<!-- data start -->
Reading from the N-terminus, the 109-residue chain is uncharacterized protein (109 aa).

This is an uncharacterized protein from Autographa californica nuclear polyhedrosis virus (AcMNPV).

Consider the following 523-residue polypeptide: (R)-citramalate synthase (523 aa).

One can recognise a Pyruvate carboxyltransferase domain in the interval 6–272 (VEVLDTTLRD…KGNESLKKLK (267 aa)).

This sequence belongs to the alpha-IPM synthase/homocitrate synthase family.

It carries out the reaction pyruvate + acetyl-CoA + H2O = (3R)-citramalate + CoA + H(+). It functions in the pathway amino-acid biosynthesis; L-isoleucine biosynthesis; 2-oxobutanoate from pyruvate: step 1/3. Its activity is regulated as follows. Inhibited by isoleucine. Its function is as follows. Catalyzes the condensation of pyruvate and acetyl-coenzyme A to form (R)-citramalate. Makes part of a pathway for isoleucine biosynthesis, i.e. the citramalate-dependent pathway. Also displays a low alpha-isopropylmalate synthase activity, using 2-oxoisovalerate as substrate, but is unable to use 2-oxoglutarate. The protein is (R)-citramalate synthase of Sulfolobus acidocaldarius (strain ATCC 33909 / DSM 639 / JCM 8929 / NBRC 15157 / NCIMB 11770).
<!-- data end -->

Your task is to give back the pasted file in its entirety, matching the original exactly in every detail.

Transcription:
Reading from the N-terminus, the 109-residue chain is uncharacterized protein (109 aa).

This is an uncharacterized protein from Autographa californica nuclear polyhedrosis virus (AcMNPV).

Consider the following 523-residue polypeptide: (R)-citramalate synthase (523 aa).

One can recognise a Pyruvate carboxyltransferase domain in the interval 6–272 (VEVLDTTLRD…KGNESLKKLK (267 aa)).

This sequence belongs to the alpha-IPM synthase/homocitrate synthase family.

It carries out the reaction pyruvate + acetyl-CoA + H2O = (3R)-citramalate + CoA + H(+). It functions in the pathway amino-acid biosynthesis; L-isoleucine biosynthesis; 2-oxobutanoate from pyruvate: step 1/3. Its activity is regulated as follows. Inhibited by isoleucine. Its function is as follows. Catalyzes the condensation of pyruvate and acetyl-coenzyme A to form (R)-citramalate. Makes part of a pathway for isoleucine biosynthesis, i.e. the citramalate-dependent pathway. Also displays a low alpha-isopropylmalate synthase activity, using 2-oxoisovalerate as substrate, but is unable to use 2-oxoglutarate. The protein is (R)-citramalate synthase of Sulfolobus acidocaldarius (strain ATCC 33909 / DSM 639 / JCM 8929 / NBRC 15157 / NCIMB 11770).